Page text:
The Empire State strikes back.

Both winners and one honorable mention are from New York. Coincidence or conspiracy? Neither, since none of our rotating trio of judges live there, although one grew up there. It’s just how those judges ranked the 84 entries they received last week.

Shannon Miller, The Pioneer

LIU to Receive $7 Million Stimulus After Layoffs and No Refunds

Miller is the co-EIC of the paper at Long Island University Post, and her investigation earned the ultimate sign of journalistic respect: Pro journalists couldn’t figure out how she did it.

She says the story “caught the attention of ABC News, which contacted me to confirm how I found the bailout/stimulus information, and asked if I could connect them with resident students who were looking for refunds. They put together a news package, along with a digital story covering the news.”

What happened next is sadly familiar to many college journalists:  “The school responded to ABC with a statement – however, they never responded to me.” Still, Miller won because the school refunded money it had refused to pay.

Said one judge…

Her university wasn’t giving information, so she went out and got it. It’s immensely valuable to students and families who were also in the dark about a topic that affects all of their lives. Even if their university wouldn’t give them the professional courtesy of a response, the local outlet that followed up had to go to the author and ask about her sourcing, then credited them in their story. That’s a big win.

Added another: “When the school caved and gave refunds, it was only because of The Pioneer’s pioneering work on this issue.”

Ithaca College Television

Remote Newscast 4/29

Nothing is harder to watch than an awkward TV news anchor. Nothing is easier to watch than a natural one.

“Kristen Mirand might be the most refined anchor we’ve seen on any college newscast,” said our lead judge, who’s been among our rotating trio since the beginning. “She’s prepared and comfortable, displaying a truly natural presence.”

Indeed, Mirand seems as comfortable in her living room as other anchors do in a studio. But it wasn’t all about her.

“It’s very obvious this staff learned to adapt to a new working environment and seems to be doing it with ease,” said another judge. “This is an impressive amount of reporting. I’ve reviewed other broadcast pieces that were nowhere near as informative. This news staff doesn’t B.S., keeps the show short, and does their jobs.”

NY City News Service

“Sometimes, letting a source speak – and standing aside – is the best way to tell a story and capture the person’s thinking,” judges said. But not always…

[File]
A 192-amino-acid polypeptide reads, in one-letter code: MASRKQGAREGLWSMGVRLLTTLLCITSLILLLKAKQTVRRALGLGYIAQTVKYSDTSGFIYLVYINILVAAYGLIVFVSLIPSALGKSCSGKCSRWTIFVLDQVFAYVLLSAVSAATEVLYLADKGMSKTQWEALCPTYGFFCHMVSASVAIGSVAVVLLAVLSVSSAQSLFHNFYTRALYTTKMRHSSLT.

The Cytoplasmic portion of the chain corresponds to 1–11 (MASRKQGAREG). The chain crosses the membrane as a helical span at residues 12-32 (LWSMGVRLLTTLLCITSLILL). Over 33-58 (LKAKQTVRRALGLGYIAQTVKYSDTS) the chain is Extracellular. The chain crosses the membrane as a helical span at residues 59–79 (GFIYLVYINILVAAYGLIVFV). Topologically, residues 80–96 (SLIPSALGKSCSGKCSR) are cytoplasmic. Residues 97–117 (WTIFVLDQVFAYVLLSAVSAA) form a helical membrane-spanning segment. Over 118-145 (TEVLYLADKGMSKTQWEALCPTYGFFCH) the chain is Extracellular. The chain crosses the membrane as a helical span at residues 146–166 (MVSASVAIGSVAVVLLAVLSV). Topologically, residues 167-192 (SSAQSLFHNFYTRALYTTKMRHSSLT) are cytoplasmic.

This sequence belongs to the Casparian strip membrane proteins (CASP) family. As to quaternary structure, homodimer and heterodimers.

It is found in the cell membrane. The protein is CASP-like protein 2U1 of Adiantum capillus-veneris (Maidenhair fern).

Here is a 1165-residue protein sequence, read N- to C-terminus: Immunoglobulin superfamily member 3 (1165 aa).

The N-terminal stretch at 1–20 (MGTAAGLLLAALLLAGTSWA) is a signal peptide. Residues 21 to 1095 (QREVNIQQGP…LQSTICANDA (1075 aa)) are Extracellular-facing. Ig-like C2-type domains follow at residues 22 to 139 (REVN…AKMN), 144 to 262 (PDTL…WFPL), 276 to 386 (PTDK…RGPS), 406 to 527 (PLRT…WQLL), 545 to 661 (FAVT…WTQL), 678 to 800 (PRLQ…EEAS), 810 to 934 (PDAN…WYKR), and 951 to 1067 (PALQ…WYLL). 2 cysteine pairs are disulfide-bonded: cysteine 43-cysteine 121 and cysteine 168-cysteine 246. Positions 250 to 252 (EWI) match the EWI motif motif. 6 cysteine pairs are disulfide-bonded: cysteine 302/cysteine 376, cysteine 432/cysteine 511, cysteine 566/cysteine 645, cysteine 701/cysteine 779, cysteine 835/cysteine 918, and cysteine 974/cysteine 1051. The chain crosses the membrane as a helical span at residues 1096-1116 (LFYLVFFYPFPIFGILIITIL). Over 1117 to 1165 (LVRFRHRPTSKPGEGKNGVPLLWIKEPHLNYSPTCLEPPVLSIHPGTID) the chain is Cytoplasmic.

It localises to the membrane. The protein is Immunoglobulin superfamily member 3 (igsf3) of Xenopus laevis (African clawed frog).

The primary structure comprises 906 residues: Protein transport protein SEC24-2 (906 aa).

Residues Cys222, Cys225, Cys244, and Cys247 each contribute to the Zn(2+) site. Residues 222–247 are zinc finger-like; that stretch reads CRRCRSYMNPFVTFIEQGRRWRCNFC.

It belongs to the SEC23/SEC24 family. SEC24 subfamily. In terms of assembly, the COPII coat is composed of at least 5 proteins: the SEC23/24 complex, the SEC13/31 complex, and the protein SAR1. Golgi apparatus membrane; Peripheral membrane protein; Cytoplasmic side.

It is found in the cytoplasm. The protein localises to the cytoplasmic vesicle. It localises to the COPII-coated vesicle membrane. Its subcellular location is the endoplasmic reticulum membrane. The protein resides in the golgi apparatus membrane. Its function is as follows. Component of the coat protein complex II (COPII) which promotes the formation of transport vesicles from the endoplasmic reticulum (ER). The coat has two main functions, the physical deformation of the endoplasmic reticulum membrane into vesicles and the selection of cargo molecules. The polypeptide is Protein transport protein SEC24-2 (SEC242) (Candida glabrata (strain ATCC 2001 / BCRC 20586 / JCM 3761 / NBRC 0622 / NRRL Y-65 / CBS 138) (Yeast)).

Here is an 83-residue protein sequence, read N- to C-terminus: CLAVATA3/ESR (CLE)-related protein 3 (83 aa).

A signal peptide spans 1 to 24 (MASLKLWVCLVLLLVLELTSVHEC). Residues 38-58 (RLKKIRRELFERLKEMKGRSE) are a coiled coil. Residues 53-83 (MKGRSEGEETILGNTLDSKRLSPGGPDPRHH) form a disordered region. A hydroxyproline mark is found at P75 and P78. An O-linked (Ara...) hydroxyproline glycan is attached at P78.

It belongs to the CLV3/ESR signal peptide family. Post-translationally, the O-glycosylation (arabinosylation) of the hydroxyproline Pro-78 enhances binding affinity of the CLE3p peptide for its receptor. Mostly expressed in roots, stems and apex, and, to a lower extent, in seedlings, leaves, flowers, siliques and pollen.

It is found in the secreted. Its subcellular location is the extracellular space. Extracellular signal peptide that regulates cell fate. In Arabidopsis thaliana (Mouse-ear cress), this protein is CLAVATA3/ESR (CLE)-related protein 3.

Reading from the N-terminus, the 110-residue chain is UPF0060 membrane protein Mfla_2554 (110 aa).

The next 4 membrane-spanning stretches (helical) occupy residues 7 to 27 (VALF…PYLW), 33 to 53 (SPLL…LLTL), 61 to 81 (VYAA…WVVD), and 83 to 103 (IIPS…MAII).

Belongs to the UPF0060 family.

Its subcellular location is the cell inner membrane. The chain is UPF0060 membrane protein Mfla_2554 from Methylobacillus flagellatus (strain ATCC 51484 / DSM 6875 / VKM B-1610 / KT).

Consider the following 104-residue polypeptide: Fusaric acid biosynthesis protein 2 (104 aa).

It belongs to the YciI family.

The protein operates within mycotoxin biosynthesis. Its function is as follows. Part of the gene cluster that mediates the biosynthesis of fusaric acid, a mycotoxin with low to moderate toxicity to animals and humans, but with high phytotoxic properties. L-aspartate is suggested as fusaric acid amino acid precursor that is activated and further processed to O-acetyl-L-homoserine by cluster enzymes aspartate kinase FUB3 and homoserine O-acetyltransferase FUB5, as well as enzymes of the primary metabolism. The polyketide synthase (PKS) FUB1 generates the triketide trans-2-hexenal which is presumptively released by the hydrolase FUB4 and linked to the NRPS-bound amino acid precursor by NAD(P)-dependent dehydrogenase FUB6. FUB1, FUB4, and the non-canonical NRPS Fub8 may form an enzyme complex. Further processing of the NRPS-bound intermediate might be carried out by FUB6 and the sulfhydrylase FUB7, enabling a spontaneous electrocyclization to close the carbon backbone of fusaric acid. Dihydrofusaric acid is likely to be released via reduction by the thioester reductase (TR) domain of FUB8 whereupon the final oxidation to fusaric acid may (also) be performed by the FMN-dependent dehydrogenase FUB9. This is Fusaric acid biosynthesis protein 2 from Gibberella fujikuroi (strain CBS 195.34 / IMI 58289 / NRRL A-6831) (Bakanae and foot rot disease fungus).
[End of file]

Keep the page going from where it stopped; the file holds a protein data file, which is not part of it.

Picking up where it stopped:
All three pieces give us insight into how people are coping. But the videographers in the two feature pieces don’t stand and observe. They move through each person’s life with them. The second piece about financial-services employee Maria Chambers was superb and had the feel of a short film, with a wonderful opening and closing – literally.

The other two pieces – a video and audio slideshow – from students at CUNY’s j-school reveal the lives of a young Brooklyn data manager with two roommates and a Bronx ER worker who’s recovering from COVID-19.

Carson TerBush and Vivek Rao, Indiana Daily Student

Pandemic playbook: How UITS took IU online

All three judges loved the lede: “If you watched recordings of all the IU-affiliated Zoom calls from March 9, it would take eight months of nonstop streaming. If you watched all the calls from March 30, the first day of online class after the novel coronavirus outbreak forced IU’s classes online for the duration of the spring semester, it would take four years.”

Judges said…

This story is packed full of beautifully presented information. Not only does it use data to tell stories in a way that I would say is uncommon for many college media outlets, but includes a narrative that puts that data into context.

Added one judge: “The highest praise I can give this article is that as a professional journalist, I’m going to go to work tomorrow and start collecting similar data to recreate this story for my community.”

Julia Arwine, Abby Bammerlin, Hannah Horsington, The Miami Student Magazine

The unfolding of a global pandemic

“We began this story before we knew how it would end,” Arwine told judges. The news editor for the magazine at Miami University of Ohio was handed the semester’s cover story but was clear about sharing credit…

My fellow reporters Abby Bammerlin and Hannah Horsington helped me to balance interviews and research with the upheaval we were all experiencing. I wrote the story, but could not have done it without their help. Together, we gathered student, teacher and administrative perspectives to capture the sense of disruption this pandemic has caused and talk about it on a deeper level than a traditional news article would allow for.

The judges were impressed with the entire package. “The writing and editing are sharp, and the presentation is enhanced with timeline graphics,” one said. “This was a good read, in the style of a tick-tock piece after the first few news cycles after a major event. It has a nice range of voices, including an opening source who can tie Miami of Ohio to Wuhan, the ground zero of COVID-19.”

Your last chance to enter The CCC Awards is this Friday at 11:59:59 p.m. in whatever time zone you’re sheltering in.

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